Best dermatologist recommended self-tanner - Page

  • Posted on: Mar 23 2023
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asarch blog self tanner

Warmer weather is coming our way soon – and for many, so will the desire for tan, sun-kissed skin. As you pack your winter gear away and get ready for shorts and swimsuits, the thought of baring your pale skin (courtesy of the latest Colorado winter) may be hard to handle.

We all know the dangers of increased sun exposure. Indoor tanning isn’t the answer either – even just one indoor tanning session can increase your melanoma risk. Your best bet? Self-tanner.

The skin care experts at Asarch Dermatology are sharing information about all things self-tanning, including what to look for in self-tanners, how to properly apply them, how often to use them, how to determine your skin type, and more.

The risks of sun exposure and indoor tanning

Not surprisingly, more than 90 percent of skin cancers are caused by overexposure to UV radiation – not only UV rays from the sun, but also from indoor tanning beds.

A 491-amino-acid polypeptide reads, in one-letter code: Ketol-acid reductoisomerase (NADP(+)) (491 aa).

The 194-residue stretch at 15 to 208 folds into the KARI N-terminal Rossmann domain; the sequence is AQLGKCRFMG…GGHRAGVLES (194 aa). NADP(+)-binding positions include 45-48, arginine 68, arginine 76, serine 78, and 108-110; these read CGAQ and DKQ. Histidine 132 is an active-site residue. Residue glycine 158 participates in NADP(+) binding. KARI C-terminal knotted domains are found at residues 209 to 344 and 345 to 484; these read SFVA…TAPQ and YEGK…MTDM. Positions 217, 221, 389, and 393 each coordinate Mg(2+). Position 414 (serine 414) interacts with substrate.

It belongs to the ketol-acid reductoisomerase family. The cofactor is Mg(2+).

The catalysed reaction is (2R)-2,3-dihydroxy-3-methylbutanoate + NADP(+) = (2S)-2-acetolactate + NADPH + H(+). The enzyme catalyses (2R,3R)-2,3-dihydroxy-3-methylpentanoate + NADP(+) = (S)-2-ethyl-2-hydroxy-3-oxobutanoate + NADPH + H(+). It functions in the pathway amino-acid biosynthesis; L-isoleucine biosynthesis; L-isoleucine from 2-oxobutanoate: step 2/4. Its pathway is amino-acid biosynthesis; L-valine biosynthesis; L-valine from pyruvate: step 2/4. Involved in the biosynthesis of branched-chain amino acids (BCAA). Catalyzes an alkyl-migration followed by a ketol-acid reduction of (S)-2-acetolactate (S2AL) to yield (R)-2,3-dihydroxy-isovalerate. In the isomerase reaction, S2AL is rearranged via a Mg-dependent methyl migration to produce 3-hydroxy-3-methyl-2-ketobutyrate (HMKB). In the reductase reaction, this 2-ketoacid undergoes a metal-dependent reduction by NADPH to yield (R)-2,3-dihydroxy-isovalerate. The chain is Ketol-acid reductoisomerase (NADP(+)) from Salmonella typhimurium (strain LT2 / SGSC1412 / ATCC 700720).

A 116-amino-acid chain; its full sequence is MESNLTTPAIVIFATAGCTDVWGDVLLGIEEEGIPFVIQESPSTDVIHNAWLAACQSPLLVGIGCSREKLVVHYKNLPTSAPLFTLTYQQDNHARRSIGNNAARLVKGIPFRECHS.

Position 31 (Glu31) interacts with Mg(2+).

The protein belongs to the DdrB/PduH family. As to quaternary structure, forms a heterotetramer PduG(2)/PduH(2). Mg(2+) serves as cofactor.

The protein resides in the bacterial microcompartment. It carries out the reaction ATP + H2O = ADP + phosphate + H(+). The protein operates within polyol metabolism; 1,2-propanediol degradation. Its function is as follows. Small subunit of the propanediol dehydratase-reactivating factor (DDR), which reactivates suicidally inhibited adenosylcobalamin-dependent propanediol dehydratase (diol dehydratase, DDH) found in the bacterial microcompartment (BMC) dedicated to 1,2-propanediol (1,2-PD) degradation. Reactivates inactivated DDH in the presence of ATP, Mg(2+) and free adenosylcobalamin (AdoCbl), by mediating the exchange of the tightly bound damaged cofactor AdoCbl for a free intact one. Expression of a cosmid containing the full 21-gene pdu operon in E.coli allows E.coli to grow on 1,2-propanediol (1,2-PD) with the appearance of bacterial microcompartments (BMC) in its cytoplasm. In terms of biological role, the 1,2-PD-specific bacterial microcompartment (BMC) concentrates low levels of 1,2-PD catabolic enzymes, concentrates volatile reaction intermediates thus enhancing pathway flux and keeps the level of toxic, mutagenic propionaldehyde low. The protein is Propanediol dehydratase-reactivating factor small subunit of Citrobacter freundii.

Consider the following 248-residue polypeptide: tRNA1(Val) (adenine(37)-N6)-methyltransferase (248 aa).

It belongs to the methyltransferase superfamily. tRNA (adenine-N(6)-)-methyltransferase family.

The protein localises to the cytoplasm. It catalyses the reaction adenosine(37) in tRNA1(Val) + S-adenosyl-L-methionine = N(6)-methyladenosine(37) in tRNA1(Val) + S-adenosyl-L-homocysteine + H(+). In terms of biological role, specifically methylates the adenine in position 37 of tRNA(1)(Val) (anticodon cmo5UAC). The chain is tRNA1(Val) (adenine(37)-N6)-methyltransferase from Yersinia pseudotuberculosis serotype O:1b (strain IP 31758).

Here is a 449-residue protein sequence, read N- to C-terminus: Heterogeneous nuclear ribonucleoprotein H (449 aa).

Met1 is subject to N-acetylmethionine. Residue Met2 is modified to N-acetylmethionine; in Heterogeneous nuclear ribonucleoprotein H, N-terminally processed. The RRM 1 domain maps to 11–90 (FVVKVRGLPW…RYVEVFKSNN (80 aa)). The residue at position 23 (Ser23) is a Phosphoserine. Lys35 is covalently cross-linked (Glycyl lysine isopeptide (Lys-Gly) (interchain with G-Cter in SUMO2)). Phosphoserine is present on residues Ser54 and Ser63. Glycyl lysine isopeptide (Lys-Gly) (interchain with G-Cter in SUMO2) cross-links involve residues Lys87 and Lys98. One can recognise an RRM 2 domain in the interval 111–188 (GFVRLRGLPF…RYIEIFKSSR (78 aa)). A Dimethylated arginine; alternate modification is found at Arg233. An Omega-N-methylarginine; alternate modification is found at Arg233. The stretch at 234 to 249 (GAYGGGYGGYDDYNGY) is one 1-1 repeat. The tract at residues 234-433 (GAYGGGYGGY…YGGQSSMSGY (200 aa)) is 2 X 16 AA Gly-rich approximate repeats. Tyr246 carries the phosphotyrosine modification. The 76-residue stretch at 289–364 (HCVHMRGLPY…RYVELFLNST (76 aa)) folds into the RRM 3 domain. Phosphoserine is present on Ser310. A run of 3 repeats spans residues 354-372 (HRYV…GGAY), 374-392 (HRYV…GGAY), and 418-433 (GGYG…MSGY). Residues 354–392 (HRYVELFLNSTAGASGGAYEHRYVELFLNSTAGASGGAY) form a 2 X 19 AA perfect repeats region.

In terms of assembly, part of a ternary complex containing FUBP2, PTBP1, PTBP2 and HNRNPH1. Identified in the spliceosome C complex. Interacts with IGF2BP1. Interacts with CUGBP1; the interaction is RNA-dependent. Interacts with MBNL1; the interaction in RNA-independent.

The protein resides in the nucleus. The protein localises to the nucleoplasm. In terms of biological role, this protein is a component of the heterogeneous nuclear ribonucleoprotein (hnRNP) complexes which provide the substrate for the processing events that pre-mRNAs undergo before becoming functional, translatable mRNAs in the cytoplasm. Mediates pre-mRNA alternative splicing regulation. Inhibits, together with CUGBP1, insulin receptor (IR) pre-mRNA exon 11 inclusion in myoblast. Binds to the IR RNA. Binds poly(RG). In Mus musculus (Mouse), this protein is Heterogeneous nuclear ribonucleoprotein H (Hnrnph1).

There’s a reason why the U.S. Food and Drug Administration (FDA) requires warning labels on all indoor tanning equipment. People who use tanning beds increase their risk of developing squamous cell carcinoma and basal cell carcinoma (the two most common types of skin cancer) by 58% and 24% respectively.

You don’t even have to use tanning beds frequently for them to pose a threat to your health. Just one indoor tanning session before the age of 35 increases your risk of melanoma (the deadliest form of skin cancer) by a whopping 75%.

The bottom line: there’s no such thing as a healthy tan when UV rays are involved. Whether you lay next to a pool or in a tanning bed, the damage your skin sustains can result in premature wrinkles, fine lines, age spots, and of course, skin cancer. Therefore, self-tanners are the best and safest alternative.

What to look for in self-tanners

Self-tanners come in many forms, including sprays, lotions, foams, drops, and towelettes. Your Asarch dermatologist can help you choose the self-tanner that’s best for you and your skin. In the meantime, here are some guidelines to follow: